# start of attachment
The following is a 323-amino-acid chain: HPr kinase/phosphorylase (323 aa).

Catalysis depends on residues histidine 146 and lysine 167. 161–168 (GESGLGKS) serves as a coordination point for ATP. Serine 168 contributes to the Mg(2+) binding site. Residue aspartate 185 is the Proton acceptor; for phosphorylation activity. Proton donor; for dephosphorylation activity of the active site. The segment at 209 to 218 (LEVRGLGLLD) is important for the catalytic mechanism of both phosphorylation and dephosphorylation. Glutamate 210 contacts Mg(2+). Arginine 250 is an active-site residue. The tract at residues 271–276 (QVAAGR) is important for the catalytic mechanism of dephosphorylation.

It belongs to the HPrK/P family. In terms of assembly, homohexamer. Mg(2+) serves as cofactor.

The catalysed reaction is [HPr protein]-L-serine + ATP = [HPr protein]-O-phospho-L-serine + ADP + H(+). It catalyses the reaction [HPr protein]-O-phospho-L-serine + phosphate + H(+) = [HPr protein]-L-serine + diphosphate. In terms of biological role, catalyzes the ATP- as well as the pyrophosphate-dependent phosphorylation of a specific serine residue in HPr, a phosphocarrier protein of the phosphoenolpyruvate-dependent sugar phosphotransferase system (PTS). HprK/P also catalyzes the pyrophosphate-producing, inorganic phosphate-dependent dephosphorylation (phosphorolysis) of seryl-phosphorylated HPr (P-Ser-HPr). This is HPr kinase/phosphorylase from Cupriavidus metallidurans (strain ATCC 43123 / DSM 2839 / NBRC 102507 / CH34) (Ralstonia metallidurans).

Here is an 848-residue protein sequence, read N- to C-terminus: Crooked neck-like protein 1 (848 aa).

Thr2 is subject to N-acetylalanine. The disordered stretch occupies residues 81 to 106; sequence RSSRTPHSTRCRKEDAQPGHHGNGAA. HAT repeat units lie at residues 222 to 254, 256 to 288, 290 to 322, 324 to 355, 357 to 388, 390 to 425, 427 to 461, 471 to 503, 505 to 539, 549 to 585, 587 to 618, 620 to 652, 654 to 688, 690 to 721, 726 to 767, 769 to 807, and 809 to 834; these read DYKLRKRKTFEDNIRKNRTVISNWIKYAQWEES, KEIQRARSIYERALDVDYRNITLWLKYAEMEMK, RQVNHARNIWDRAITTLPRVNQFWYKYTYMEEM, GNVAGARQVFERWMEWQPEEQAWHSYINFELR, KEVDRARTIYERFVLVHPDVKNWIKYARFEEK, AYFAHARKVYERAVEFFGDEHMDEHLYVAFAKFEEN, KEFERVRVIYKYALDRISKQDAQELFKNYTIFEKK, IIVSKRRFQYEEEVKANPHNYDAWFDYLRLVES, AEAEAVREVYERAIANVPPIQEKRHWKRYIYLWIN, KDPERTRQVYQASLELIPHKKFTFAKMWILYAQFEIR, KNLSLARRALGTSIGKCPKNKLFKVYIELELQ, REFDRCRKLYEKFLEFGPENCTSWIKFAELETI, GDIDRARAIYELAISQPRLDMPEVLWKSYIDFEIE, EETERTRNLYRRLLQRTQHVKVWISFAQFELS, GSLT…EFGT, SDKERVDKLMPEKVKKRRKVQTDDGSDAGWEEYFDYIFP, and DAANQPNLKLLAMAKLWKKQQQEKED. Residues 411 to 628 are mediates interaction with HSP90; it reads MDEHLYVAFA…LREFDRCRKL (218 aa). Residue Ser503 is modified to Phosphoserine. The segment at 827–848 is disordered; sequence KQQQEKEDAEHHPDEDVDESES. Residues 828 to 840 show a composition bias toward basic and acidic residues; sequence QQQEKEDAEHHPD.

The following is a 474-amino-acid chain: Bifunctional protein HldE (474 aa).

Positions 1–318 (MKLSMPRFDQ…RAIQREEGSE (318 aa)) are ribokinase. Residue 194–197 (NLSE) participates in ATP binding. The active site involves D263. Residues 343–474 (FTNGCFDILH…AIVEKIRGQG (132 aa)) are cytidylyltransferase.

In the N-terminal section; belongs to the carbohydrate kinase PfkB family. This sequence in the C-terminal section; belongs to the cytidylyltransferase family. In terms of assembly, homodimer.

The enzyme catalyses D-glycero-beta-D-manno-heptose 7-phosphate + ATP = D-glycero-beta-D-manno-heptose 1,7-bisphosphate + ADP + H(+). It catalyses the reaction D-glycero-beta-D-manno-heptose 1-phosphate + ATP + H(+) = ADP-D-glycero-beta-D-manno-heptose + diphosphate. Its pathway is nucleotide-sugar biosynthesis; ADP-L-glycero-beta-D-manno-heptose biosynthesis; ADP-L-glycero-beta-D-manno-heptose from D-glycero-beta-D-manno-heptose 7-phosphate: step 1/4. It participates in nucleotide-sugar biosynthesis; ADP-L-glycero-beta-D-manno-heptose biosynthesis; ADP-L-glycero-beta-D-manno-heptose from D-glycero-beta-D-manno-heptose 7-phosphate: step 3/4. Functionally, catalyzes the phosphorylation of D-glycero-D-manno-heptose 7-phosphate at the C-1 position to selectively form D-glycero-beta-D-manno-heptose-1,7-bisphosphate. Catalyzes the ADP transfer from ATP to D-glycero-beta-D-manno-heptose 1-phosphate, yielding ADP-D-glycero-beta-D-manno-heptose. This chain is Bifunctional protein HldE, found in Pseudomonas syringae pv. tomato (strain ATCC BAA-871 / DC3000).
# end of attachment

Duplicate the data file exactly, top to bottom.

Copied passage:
The following is a 323-amino-acid chain: HPr kinase/phosphorylase (323 aa).

Catalysis depends on residues histidine 146 and lysine 167. 161–168 (GESGLGKS) serves as a coordination point for ATP. Serine 168 contributes to the Mg(2+) binding site. Residue aspartate 185 is the Proton acceptor; for phosphorylation activity. Proton donor; for dephosphorylation activity of the active site. The segment at 209 to 218 (LEVRGLGLLD) is important for the catalytic mechanism of both phosphorylation and dephosphorylation. Glutamate 210 contacts Mg(2+). Arginine 250 is an active-site residue. The tract at residues 271–276 (QVAAGR) is important for the catalytic mechanism of dephosphorylation.

It belongs to the HPrK/P family. In terms of assembly, homohexamer. Mg(2+) serves as cofactor.

The catalysed reaction is [HPr protein]-L-serine + ATP = [HPr protein]-O-phospho-L-serine + ADP + H(+). It catalyses the reaction [HPr protein]-O-phospho-L-serine + phosphate + H(+) = [HPr protein]-L-serine + diphosphate. In terms of biological role, catalyzes the ATP- as well as the pyrophosphate-dependent phosphorylation of a specific serine residue in HPr, a phosphocarrier protein of the phosphoenolpyruvate-dependent sugar phosphotransferase system (PTS). HprK/P also catalyzes the pyrophosphate-producing, inorganic phosphate-dependent dephosphorylation (phosphorolysis) of seryl-phosphorylated HPr (P-Ser-HPr). This is HPr kinase/phosphorylase from Cupriavidus metallidurans (strain ATCC 43123 / DSM 2839 / NBRC 102507 / CH34) (Ralstonia metallidurans).

Here is an 848-residue protein sequence, read N- to C-terminus: Crooked neck-like protein 1 (848 aa).

Thr2 is subject to N-acetylalanine. The disordered stretch occupies residues 81 to 106; sequence RSSRTPHSTRCRKEDAQPGHHGNGAA. HAT repeat units lie at residues 222 to 254, 256 to 288, 290 to 322, 324 to 355, 357 to 388, 390 to 425, 427 to 461, 471 to 503, 505 to 539, 549 to 585, 587 to 618, 620 to 652, 654 to 688, 690 to 721, 726 to 767, 769 to 807, and 809 to 834; these read DYKLRKRKTFEDNIRKNRTVISNWIKYAQWEES, KEIQRARSIYERALDVDYRNITLWLKYAEMEMK, RQVNHARNIWDRAITTLPRVNQFWYKYTYMEEM, GNVAGARQVFERWMEWQPEEQAWHSYINFELR, KEVDRARTIYERFVLVHPDVKNWIKYARFEEK, AYFAHARKVYERAVEFFGDEHMDEHLYVAFAKFEEN, KEFERVRVIYKYALDRISKQDAQELFKNYTIFEKK, IIVSKRRFQYEEEVKANPHNYDAWFDYLRLVES, AEAEAVREVYERAIANVPPIQEKRHWKRYIYLWIN, KDPERTRQVYQASLELIPHKKFTFAKMWILYAQFEIR, KNLSLARRALGTSIGKCPKNKLFKVYIELELQ, REFDRCRKLYEKFLEFGPENCTSWIKFAELETI, GDIDRARAIYELAISQPRLDMPEVLWKSYIDFEIE, EETERTRNLYRRLLQRTQHVKVWISFAQFELS, GSLT…EFGT, SDKERVDKLMPEKVKKRRKVQTDDGSDAGWEEYFDYIFP, and DAANQPNLKLLAMAKLWKKQQQEKED. Residues 411 to 628 are mediates interaction with HSP90; it reads MDEHLYVAFA…LREFDRCRKL (218 aa). Residue Ser503 is modified to Phosphoserine. The segment at 827–848 is disordered; sequence KQQQEKEDAEHHPDEDVDESES. Residues 828 to 840 show a composition bias toward basic and acidic residues; sequence QQQEKEDAEHHPD.

The following is a 474-amino-acid chain: Bifunctional protein HldE (474 aa).

Positions 1–318 (MKLSMPRFDQ…RAIQREEGSE (318 aa)) are ribokinase. Residue 194–197 (NLSE) participates in ATP binding. The active site involves D263. Residues 343–474 (FTNGCFDILH…AIVEKIRGQG (132 aa)) are cytidylyltransferase.

In the N-terminal section; belongs to the carbohydrate kinase PfkB family. This sequence in the C-terminal section; belongs to the cytidylyltransferase family. In terms of assembly, homodimer.

The enzyme catalyses D-glycero-beta-D-manno-heptose 7-phosphate + ATP = D-glycero-beta-D-manno-heptose 1,7-bisphosphate + ADP + H(+). It catalyses the reaction D-glycero-beta-D-manno-heptose 1-phosphate + ATP + H(+) = ADP-D-glycero-beta-D-manno-heptose + diphosphate. Its pathway is nucleotide-sugar biosynthesis; ADP-L-glycero-beta-D-manno-heptose biosynthesis; ADP-L-glycero-beta-D-manno-heptose from D-glycero-beta-D-manno-heptose 7-phosphate: step 1/4. It participates in nucleotide-sugar biosynthesis; ADP-L-glycero-beta-D-manno-heptose biosynthesis; ADP-L-glycero-beta-D-manno-heptose from D-glycero-beta-D-manno-heptose 7-phosphate: step 3/4. Functionally, catalyzes the phosphorylation of D-glycero-D-manno-heptose 7-phosphate at the C-1 position to selectively form D-glycero-beta-D-manno-heptose-1,7-bisphosphate. Catalyzes the ADP transfer from ATP to D-glycero-beta-D-manno-heptose 1-phosphate, yielding ADP-D-glycero-beta-D-manno-heptose. This chain is Bifunctional protein HldE, found in Pseudomonas syringae pv. tomato (strain ATCC BAA-871 / DC3000).